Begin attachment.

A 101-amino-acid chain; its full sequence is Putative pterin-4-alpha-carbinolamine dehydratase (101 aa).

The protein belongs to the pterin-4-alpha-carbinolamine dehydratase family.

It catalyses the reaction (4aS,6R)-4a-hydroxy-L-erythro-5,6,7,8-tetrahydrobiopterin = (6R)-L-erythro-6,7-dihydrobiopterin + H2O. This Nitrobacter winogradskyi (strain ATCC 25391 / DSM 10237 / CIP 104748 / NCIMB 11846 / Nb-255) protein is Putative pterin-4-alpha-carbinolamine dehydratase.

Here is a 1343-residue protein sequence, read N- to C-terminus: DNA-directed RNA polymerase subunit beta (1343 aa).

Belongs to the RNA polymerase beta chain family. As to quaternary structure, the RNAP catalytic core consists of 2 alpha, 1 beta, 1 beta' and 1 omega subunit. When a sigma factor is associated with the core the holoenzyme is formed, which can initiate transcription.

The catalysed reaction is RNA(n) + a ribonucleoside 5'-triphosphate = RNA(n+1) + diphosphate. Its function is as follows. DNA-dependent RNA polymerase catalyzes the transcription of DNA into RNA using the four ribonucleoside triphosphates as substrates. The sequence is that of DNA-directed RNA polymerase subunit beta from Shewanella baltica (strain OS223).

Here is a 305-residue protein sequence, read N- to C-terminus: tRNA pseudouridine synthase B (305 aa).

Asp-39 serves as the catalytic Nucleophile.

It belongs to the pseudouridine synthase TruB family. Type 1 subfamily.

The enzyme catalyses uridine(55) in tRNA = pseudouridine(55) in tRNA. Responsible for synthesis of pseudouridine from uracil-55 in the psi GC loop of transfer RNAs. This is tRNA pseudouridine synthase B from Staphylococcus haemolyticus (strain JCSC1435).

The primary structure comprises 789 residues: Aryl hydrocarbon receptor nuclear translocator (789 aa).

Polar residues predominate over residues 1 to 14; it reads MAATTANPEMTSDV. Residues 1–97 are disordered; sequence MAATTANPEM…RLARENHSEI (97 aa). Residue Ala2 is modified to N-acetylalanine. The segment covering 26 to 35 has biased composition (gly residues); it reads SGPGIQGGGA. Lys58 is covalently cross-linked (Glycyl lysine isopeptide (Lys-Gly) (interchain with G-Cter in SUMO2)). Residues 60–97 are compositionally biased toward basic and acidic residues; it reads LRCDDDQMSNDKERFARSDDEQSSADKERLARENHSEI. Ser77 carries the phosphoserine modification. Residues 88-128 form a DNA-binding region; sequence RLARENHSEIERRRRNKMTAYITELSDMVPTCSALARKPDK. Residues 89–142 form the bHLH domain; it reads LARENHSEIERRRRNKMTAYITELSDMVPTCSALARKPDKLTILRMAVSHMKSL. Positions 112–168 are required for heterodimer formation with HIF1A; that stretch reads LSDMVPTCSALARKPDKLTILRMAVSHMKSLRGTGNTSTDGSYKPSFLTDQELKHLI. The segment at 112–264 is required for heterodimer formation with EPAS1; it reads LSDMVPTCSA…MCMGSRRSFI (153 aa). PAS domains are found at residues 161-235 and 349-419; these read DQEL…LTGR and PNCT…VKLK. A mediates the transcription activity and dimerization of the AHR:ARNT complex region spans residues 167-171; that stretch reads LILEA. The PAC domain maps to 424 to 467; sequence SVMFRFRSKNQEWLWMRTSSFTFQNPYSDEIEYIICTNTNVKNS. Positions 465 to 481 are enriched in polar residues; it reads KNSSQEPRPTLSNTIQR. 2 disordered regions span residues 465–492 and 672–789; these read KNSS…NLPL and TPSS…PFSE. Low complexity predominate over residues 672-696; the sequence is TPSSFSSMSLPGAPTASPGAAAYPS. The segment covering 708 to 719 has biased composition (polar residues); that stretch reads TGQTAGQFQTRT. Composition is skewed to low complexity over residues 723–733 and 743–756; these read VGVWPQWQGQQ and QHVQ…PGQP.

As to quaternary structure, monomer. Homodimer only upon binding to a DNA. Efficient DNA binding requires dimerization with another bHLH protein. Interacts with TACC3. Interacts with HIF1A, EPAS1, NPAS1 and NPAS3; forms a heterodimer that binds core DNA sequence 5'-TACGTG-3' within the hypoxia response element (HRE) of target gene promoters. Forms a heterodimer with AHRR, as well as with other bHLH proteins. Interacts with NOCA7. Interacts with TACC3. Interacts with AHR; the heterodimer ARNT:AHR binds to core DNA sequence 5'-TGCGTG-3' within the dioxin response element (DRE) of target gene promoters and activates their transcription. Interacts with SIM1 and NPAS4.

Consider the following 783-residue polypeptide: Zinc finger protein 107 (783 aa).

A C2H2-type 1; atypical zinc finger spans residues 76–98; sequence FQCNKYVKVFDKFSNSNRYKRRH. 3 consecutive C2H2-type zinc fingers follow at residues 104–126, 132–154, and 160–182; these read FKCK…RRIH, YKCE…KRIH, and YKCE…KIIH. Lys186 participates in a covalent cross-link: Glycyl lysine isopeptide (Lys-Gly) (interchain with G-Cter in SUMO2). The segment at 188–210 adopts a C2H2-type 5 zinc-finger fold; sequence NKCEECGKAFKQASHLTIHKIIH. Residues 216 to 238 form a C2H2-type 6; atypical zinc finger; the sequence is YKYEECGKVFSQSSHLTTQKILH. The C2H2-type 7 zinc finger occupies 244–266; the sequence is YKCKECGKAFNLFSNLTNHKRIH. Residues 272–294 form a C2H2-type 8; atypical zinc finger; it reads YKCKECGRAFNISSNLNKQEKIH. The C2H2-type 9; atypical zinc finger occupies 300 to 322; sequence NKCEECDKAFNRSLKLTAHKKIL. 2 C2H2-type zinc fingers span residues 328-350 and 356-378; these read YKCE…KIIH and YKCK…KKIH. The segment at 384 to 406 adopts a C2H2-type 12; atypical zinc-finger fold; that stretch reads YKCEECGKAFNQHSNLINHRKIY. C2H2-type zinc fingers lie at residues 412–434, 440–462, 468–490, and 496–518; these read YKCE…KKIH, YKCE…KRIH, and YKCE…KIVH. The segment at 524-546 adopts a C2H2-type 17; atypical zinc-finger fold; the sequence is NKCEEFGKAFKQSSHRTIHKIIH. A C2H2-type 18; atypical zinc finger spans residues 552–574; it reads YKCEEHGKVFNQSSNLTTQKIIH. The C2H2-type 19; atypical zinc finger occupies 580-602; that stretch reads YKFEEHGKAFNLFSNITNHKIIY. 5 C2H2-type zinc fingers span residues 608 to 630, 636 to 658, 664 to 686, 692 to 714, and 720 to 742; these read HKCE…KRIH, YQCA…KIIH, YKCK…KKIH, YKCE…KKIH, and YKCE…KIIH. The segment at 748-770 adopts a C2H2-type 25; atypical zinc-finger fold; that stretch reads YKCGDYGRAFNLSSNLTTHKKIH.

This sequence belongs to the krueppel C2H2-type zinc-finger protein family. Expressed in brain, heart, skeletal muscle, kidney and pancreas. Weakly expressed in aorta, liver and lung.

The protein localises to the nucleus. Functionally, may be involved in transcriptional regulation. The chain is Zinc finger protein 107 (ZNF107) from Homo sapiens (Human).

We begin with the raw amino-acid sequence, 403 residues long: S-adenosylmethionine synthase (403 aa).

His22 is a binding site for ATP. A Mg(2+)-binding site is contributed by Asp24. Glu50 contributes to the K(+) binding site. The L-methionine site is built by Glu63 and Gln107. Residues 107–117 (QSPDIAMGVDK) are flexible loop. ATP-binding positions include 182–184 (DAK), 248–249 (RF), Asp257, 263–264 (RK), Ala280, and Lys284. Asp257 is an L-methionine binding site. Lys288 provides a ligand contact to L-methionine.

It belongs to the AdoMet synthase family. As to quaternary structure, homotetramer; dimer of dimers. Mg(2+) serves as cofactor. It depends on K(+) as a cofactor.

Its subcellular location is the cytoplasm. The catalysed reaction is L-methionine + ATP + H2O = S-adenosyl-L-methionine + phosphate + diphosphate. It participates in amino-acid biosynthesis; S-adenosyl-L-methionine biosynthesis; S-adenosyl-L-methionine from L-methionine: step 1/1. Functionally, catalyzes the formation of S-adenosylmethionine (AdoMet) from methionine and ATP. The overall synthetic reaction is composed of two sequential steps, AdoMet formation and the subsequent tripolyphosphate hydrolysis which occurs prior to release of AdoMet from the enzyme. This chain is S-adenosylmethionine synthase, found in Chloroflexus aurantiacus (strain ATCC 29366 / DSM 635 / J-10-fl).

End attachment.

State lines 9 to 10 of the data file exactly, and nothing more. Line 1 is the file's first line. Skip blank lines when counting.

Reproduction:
It belongs to the pseudouridine synthase TruB family. Type 1 subfamily.

The enzyme catalyses uridine(55) in tRNA = pseudouridine(55) in tRNA. Responsible for synthesis of pseudouridine from uracil-55 in the psi GC loop of transfer RNAs. This is tRNA pseudouridine synthase B from Staphylococcus haemolyticus (strain JCSC1435).